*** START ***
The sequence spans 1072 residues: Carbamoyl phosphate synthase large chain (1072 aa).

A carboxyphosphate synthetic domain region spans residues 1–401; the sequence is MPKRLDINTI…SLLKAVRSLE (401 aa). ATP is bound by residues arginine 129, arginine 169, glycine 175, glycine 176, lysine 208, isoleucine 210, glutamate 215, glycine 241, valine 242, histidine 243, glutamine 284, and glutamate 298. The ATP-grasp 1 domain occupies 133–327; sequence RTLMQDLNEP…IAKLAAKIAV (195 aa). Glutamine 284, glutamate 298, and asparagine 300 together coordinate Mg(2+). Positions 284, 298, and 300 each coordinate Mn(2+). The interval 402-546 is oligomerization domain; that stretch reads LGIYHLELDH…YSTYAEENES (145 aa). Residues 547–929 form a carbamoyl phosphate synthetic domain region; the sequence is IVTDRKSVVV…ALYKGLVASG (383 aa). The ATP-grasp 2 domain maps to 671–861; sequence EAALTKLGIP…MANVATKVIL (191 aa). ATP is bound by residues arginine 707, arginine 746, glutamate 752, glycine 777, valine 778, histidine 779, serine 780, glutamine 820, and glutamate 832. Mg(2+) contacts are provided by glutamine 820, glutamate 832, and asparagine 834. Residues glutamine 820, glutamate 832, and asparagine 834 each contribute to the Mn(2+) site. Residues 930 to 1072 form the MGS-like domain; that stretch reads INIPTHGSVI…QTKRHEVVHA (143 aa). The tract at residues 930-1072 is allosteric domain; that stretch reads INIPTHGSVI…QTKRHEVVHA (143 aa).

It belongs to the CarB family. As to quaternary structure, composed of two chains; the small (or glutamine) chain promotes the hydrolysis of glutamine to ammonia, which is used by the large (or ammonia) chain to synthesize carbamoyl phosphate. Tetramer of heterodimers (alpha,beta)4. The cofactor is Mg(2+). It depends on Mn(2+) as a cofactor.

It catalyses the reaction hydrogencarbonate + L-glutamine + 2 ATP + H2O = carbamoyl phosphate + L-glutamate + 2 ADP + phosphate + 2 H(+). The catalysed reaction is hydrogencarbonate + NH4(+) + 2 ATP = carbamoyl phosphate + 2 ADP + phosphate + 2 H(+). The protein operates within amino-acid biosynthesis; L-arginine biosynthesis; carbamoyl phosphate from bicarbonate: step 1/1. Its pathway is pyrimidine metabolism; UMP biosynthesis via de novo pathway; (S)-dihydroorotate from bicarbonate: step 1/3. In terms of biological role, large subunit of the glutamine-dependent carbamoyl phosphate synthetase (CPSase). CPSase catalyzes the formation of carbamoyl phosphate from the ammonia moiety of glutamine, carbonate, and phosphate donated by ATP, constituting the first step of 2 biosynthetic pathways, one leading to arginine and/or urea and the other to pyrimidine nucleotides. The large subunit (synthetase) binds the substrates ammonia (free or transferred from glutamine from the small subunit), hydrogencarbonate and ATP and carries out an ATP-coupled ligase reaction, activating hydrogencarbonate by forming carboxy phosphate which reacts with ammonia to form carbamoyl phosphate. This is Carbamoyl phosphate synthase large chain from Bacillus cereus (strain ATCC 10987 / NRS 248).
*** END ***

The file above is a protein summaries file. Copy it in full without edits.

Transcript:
The sequence spans 1072 residues: Carbamoyl phosphate synthase large chain (1072 aa).

A carboxyphosphate synthetic domain region spans residues 1–401; the sequence is MPKRLDINTI…SLLKAVRSLE (401 aa). ATP is bound by residues arginine 129, arginine 169, glycine 175, glycine 176, lysine 208, isoleucine 210, glutamate 215, glycine 241, valine 242, histidine 243, glutamine 284, and glutamate 298. The ATP-grasp 1 domain occupies 133–327; sequence RTLMQDLNEP…IAKLAAKIAV (195 aa). Glutamine 284, glutamate 298, and asparagine 300 together coordinate Mg(2+). Positions 284, 298, and 300 each coordinate Mn(2+). The interval 402-546 is oligomerization domain; that stretch reads LGIYHLELDH…YSTYAEENES (145 aa). Residues 547–929 form a carbamoyl phosphate synthetic domain region; the sequence is IVTDRKSVVV…ALYKGLVASG (383 aa). The ATP-grasp 2 domain maps to 671–861; sequence EAALTKLGIP…MANVATKVIL (191 aa). ATP is bound by residues arginine 707, arginine 746, glutamate 752, glycine 777, valine 778, histidine 779, serine 780, glutamine 820, and glutamate 832. Mg(2+) contacts are provided by glutamine 820, glutamate 832, and asparagine 834. Residues glutamine 820, glutamate 832, and asparagine 834 each contribute to the Mn(2+) site. Residues 930 to 1072 form the MGS-like domain; that stretch reads INIPTHGSVI…QTKRHEVVHA (143 aa). The tract at residues 930-1072 is allosteric domain; that stretch reads INIPTHGSVI…QTKRHEVVHA (143 aa).

It belongs to the CarB family. As to quaternary structure, composed of two chains; the small (or glutamine) chain promotes the hydrolysis of glutamine to ammonia, which is used by the large (or ammonia) chain to synthesize carbamoyl phosphate. Tetramer of heterodimers (alpha,beta)4. The cofactor is Mg(2+). It depends on Mn(2+) as a cofactor.

It catalyses the reaction hydrogencarbonate + L-glutamine + 2 ATP + H2O = carbamoyl phosphate + L-glutamate + 2 ADP + phosphate + 2 H(+). The catalysed reaction is hydrogencarbonate + NH4(+) + 2 ATP = carbamoyl phosphate + 2 ADP + phosphate + 2 H(+). The protein operates within amino-acid biosynthesis; L-arginine biosynthesis; carbamoyl phosphate from bicarbonate: step 1/1. Its pathway is pyrimidine metabolism; UMP biosynthesis via de novo pathway; (S)-dihydroorotate from bicarbonate: step 1/3. In terms of biological role, large subunit of the glutamine-dependent carbamoyl phosphate synthetase (CPSase). CPSase catalyzes the formation of carbamoyl phosphate from the ammonia moiety of glutamine, carbonate, and phosphate donated by ATP, constituting the first step of 2 biosynthetic pathways, one leading to arginine and/or urea and the other to pyrimidine nucleotides. The large subunit (synthetase) binds the substrates ammonia (free or transferred from glutamine from the small subunit), hydrogencarbonate and ATP and carries out an ATP-coupled ligase reaction, activating hydrogencarbonate by forming carboxy phosphate which reacts with ammonia to form carbamoyl phosphate. This is Carbamoyl phosphate synthase large chain from Bacillus cereus (strain ATCC 10987 / NRS 248).